The ABCs of Current NC Lien Law
Since we talked last week about possible changes to the lien law, I’ve had a few folks ask me to take a step back and discuss the ABCs of current lien law in North Carolina. Ask and ye shall receive………..
Part 1: Lien Law Rights for Contractors, Subcontractors, & Design Professionals
Who can file a lien?
Anyone who furnishes materials or labor to improve real property can file a lien on that property. This includes design professionals who provide services related to improvement of real property, contractors, and subcontractors (down to the 3rd tier).
What types of liens are there in NC?
There are three types of lien claims in North Carolina.
1. The Claim of Lien on Real Property (NC Gen. Stat. §44A-12) is for a person who contracts directly with the owner of the property. This can be a general contractor, a separate independent contractor, or a design professional.
2. The Notice of Claim of Lien upon Funds (NC Gen. Stat. §44A-18 and §44A-19) is available to subcontractors (down to third-tier subcontractors), and allows them to have a lien right to any funds owed to the party that contracted with them in the chain of title. In other words, if the owner still owes money to the general contractor, and the owner receives a Notice of Claim of Lien upon Funds by a subcontractor (and the lawsuit to enforce the lien is thereafter properly filed), the owner cannot pay the general contractor until the subcontractor’s lien is extinguished.
3. The Subrogated Claim of Lien on Real Property (NC Gen. Stat. §44A-23) also provides real property lien rights to the subcontractor, to the extent the party he contracted with has lien rights.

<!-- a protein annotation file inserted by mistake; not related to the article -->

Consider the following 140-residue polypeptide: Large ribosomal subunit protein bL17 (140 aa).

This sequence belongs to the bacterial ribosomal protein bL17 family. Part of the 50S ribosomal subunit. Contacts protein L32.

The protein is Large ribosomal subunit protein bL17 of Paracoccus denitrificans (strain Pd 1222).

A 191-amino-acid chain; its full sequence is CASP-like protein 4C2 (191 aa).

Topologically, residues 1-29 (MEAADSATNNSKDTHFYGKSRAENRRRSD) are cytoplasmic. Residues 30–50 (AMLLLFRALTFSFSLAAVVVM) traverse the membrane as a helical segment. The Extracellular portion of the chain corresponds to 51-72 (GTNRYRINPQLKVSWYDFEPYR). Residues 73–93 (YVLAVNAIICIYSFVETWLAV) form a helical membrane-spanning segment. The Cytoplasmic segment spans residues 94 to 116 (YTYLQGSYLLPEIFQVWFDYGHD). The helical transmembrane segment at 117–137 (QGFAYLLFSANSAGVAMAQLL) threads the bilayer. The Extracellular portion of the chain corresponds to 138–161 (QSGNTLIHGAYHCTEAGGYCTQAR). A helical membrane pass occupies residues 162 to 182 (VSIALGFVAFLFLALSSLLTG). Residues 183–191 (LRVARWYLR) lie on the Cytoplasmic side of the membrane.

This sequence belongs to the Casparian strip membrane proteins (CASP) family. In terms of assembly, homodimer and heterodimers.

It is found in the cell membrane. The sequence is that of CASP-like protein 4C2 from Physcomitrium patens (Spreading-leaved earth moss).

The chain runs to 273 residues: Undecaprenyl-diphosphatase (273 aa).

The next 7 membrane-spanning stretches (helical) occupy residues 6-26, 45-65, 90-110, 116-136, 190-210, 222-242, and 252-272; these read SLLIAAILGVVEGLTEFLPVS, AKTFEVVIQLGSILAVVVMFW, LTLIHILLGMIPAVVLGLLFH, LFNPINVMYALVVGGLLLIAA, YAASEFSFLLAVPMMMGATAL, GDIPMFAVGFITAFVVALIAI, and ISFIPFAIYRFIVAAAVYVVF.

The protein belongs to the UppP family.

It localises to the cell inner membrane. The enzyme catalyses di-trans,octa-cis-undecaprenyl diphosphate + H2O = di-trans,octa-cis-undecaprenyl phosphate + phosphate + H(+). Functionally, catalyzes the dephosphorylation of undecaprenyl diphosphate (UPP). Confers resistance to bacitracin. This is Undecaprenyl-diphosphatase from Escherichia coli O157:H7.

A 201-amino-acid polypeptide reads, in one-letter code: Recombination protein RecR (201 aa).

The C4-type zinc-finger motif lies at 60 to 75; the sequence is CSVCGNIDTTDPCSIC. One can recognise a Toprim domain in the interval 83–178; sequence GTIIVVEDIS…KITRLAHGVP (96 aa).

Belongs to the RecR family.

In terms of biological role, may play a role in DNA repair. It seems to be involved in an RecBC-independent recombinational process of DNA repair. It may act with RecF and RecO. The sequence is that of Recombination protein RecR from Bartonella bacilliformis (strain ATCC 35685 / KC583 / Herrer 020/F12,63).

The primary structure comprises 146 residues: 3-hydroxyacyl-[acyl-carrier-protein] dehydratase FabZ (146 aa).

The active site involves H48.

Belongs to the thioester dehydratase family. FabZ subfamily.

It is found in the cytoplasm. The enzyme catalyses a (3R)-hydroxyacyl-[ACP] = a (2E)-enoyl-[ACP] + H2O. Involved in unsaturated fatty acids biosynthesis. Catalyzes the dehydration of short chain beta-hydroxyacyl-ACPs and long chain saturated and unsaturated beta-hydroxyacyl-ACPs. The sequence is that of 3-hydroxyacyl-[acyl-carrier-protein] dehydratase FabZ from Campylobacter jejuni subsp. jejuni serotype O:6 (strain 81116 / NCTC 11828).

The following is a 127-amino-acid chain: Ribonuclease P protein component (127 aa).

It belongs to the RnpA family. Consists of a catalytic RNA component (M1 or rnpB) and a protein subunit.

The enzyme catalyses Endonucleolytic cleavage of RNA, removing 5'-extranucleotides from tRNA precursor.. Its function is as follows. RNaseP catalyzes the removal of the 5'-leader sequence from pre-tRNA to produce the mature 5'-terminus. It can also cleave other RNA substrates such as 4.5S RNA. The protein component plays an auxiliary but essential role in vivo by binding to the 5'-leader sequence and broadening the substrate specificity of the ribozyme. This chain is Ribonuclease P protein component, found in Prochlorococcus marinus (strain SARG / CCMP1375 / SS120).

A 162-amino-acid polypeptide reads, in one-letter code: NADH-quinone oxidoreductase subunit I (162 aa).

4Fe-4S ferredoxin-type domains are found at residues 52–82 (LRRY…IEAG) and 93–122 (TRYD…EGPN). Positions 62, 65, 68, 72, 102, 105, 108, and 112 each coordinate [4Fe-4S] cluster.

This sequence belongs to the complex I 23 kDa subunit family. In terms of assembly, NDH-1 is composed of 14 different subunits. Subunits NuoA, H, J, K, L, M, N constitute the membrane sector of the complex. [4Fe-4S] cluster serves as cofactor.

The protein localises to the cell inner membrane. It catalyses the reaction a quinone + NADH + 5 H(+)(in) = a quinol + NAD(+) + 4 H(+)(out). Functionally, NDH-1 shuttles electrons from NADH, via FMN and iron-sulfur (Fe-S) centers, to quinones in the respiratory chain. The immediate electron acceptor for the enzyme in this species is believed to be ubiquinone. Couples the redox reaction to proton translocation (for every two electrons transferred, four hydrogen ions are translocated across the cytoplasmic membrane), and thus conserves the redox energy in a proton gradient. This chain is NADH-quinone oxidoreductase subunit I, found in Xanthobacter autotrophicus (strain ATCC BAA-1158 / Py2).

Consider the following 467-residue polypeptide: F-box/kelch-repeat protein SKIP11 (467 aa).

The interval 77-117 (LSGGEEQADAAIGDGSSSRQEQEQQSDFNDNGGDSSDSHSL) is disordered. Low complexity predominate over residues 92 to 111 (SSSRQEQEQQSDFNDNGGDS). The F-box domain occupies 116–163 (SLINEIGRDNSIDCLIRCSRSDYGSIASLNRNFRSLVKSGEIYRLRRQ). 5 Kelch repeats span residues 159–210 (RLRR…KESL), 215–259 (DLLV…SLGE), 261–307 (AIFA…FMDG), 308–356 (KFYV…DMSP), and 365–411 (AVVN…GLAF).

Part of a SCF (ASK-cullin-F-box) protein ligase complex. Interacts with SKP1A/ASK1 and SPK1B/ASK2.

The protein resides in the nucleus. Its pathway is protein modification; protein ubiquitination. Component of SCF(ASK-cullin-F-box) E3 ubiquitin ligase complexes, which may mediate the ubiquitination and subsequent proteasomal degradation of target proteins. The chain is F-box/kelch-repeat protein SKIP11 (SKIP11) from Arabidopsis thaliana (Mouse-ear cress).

When and Where must a lien be filed?
Lien claims in North Carolina must be filed in the clerk of court where the property is located, within 120 days of the claimant’s last date of furnishing.
What does “perfecting a lawsuit” mean?
A lawsuit must be filed to enforce the lien. This is called “perfecting” the lien, and it must be done within 180 days of a claimant’s last date of furnishing. The lawsuit can be filed in any proper county so long as an appropriate Lis Pendens is also timely filed in the county where the property is located.
What special remedies are available for a lien claim?
If a lien lawsuit is perfected and a judgment rendered, the court can direct the property to be sold to satisfy the lien. Additionally, you can recover attorney fees for the lien lawsuit. Pretty cool, huh?
Crafting a proper lien is like making souffle- no room for error!
As you can imagine, liens can be very powerful tools to help ensure recovery of money owed to contractors and subcontractors on a project. The key to exercising your lien rights is to keep watch on the running of the claim period (use of online resources can help with this) and to ensure that the lien is (1) properly drafted; (2) timely served; (3) appropriately filed; (4) perfected with a timely lawsuit. This is not an area where you can make a mistake—liens are subject to strict rules that must be followed to the t. If in doubt about a lien issue, contact a knowledgeable construction law attorney in your jurisdiction.
We’ll continue our discussion with Part 2 (next Thursday), when we discuss how to handle a lien on your property if you are the Owner
Comments about your experience using liens to maximize your chances of recovery? Post below. [And as always, please sign up for an email subscription to the blog if you have not already done so].
Photo “Soufflé” by stu_spivack via Flickr/Wikimedia/Creative Commons